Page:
' strike. There must be sugar in it 
somewhere and I haven't been able to 
cut in. When I say I don't like money, 
I don't mean easy money. You haven't 
heard about me being at Saratoga 
this month, have you. except once. 
My God, what they did to me then. 
1 "I heard about the strike and came 
right back. I says to May: 'May, 
there's a strike on by the legit actors 
against the legit managers. They 
don't know anything about striking. 
I'll go down and tell them how to 
run it while you Wait here until I 
return with the bankroll from both 
sides.' May kind of looked up at me 
for the first time' in months. Says 
May : 'Freeman, at last I believe you 
have a regular coin idea/ 

"I haven't seen May since. How 
can I go back to her without any 
sugar after what I 'spilled about get- 
ting it. It's the first time I ever fell 
down, and how they have been run- 
ning this strike so long without a 
regular guy like myself mixed in on 
it, I don't commence to know. Do 
you think Mountford has his face on 
the inside of that doughbag. If I was 
sure of that and '.■lew that slicker 
could put it over me when there was 
sugar around, I would just take it on 
the run for the river. 

"What's this strike all about? The 
actors are fighting the managers. I 
know that. But where are the actors 
getting their coin from? Kid, I will 



TOMMY'S TATTLES. 
BY THOMAS J. GRAY. '■* 

Man outside of Palace Theatre read* 
ing sign "U. S. Glee Club" turned M-M 
his friend and said "Has Congress gone 
into vaudeville?" . 

, High cost of men's clothes may. be 
a good thing. It may stop the wide 
leg top trousers the college boys wear, 
when they stand outside of the stage ;- 
doors waiting for the chorusvgirls^^' 

— - -•■•:•■' i^pil 

Thousands of strikes are now takr, 
place throughout the world, jo far, 
however, we are sorry to state, there 
has been no strike reported of the 
fellows who pose for the men's collar 
advertisements. ; , - ; < 



M 



Our Picture!*** Sex Problem Moviei 

The I awful effect of Housemaid's 

Knee. : , ', .•';'-'•■•/ -i- .-■.-;./•-,•:. -^ 

A .sufferer... "■ ' ., 'y' : ''WI 

How it can be avoided. xM? 

Stone floors do not help. 









Carpet tacks should be avoided. 

Experts- discussing, the problem. 

It's effect on children. 

Should this youngster suffer? ' 

Velvet padding helps. 
, -Cured..; • 

This picture presented under the 
auspices of the Silk Hosiery Makers' 
League. 



V 



^tt 



■ > 



vV'<" 



f , 






BEAD ANNOUNCEMENT IN THIS ISSUE 
on Page 56, sbont 

"DAILY VARIETY 

which will continue to he 





.•■...:.. 


' '. . '. 


» 

■ 


' 


! . . ' 


.,' 


.' . ■ ' 





Published Every Day (except Sundays) After the Strike 



Who has given any attention to those 
"Give a Thought to Broadway" signs, 
outside of the fellows who were paid 
to paint and print them v \' : -^% 

% ■ ' .— 

, Sugrwtiona For Home Theatrical* 

^ (in case the strike spreads). VictfOla 
parties. A nice Victrola jparty cim be 
given if you have a Victrola It is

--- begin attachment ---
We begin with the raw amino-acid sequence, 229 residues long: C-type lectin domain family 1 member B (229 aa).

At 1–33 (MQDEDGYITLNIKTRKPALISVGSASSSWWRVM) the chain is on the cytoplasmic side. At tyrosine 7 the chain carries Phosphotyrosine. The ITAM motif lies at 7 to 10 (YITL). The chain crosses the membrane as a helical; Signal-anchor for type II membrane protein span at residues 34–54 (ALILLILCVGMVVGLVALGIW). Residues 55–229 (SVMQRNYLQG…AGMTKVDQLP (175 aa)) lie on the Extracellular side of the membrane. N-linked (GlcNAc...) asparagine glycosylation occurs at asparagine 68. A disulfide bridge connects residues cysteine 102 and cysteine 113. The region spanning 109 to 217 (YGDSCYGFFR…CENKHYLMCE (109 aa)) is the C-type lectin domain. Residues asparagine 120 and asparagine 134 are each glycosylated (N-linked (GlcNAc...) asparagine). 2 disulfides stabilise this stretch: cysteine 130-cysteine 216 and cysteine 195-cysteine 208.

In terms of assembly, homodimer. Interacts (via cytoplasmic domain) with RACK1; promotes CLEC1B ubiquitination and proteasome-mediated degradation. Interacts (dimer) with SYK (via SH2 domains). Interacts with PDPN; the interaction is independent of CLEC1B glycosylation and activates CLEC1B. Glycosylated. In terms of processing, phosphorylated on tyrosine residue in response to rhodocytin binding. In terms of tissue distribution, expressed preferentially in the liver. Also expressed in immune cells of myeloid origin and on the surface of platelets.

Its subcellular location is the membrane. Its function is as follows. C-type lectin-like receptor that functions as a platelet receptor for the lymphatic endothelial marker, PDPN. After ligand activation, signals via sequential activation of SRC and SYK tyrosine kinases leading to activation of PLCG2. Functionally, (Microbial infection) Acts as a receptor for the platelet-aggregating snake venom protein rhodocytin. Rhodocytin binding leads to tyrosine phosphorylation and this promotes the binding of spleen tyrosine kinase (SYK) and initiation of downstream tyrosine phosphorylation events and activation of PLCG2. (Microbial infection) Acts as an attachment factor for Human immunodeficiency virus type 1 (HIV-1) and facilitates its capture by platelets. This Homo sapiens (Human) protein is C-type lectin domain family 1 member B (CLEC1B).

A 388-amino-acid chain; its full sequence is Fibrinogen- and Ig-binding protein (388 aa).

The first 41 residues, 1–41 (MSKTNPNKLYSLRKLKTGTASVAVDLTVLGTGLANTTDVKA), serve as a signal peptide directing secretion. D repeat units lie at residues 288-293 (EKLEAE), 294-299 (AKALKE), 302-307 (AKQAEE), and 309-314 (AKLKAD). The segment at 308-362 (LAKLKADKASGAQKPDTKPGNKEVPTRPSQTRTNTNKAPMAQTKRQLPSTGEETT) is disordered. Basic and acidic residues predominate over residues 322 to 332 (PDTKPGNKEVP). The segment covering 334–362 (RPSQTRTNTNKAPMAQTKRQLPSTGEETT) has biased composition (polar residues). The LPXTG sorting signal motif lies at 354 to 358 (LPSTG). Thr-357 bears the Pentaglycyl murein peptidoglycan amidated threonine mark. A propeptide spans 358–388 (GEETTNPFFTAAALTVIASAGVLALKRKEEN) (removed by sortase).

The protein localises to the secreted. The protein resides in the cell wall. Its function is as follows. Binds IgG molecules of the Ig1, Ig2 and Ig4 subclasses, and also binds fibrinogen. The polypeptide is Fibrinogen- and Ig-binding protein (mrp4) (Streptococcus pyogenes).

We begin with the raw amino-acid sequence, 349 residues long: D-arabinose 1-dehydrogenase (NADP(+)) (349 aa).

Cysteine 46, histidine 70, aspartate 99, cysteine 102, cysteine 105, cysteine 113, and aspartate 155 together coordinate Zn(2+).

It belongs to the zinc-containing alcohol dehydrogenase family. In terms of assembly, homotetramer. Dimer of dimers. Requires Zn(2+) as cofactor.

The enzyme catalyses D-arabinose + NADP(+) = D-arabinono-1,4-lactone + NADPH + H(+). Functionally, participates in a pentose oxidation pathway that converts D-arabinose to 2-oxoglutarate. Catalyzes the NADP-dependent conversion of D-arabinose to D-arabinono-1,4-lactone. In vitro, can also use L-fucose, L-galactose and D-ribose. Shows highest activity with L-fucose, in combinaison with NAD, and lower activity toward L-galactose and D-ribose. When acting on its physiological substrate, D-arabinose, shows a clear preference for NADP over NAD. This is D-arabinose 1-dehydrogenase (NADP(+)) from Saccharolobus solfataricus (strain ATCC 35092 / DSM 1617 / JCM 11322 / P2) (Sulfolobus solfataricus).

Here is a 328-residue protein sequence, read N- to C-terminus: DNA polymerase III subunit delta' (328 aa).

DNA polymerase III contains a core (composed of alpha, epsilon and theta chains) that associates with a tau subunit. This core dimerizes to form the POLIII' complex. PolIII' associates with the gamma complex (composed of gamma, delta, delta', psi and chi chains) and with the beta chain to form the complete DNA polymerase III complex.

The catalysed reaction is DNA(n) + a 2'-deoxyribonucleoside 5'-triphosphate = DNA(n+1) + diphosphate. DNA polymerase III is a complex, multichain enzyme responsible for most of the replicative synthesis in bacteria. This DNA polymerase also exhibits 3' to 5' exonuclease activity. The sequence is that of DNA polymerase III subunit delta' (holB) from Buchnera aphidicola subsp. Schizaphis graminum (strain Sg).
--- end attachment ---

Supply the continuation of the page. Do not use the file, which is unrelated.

hard to give a Victrola/party without 



"Here's my representative, you will, 
have to talk business with him." Then 
Johnny blew out to the reception room 
to wait and hear. The magazine's staff 
started to talk with Dave. Their first 
remark was : "We have only 11 min- 
utes to give to this interview, Mr. 
Clark, and let's start it by saying we 
will pay Mr. O'Connor two cents a 
word." "Take as long as you want 
to as sure as I am born," answered 
Dave, "and where does that two cents 
a word come in. We have all the 
words we want. Johnny O'Connor 
knows more/than a dictionary, as sure 
as I am born. Can't I hock the words 
for more, and if there's only 'one, what 
are we going. to do with that?" The 
trio took up the rest of the 11 minutes 
trying to convince Dave they had not 
intended to insult Johnny: Then they 
thought they would see Johnny him- 
self. Going outside they softly ex- 
plained to Mr. O'Connor that Mr. 
Clark did not seem to catch their idea, 
but Johnny insisted that Dave Was his 
sole . business representative, and to 
prove it, asked Dave a few questions. 
After Johnny got through, one of the 
editors remarked : "Are you in this 
business only for a laugh?" and, 
Johnny refusing to commit himself, 
Dave replied: "He's the eat 'em up 
kid, uses a knife v^jth both hands at 
the Automat, and never fell down 
stairs in any condition. He's a funny 
freak, as sure as I am born." 






split with you if you find that out 
for me. Or steer me .against some 
of those managers. You will be in 
with that too. Ill declare you in on 
anything you land, and I'll do all the 
work. I must do something and I've 
got to work fast for I want to see 
May again. 

"How much do you suppose Al 
Woods would stand in the way of a 
heavy touch if I told him how to stop 
the strike? And the Shuberts too. 
The Shuberts must be losing the most 
money. Guess I'll go up against them 
first You tell them the kind of a 
guy I am, that I never fell down on 
anything, that I have taken everything 
and everybody from Porto Rico to 
Camp Upton, and then I will go up 
against them If I leave either one 
of that bunch with their left eye, they 
will be lucky. . . 

"You go fix it, kid, and don't forget, 
you're in. 

"And say, if you see May. will you 
tell her I am after some big sugar 
and couldn't take a chance on missing 
it or I would have been home last 
week.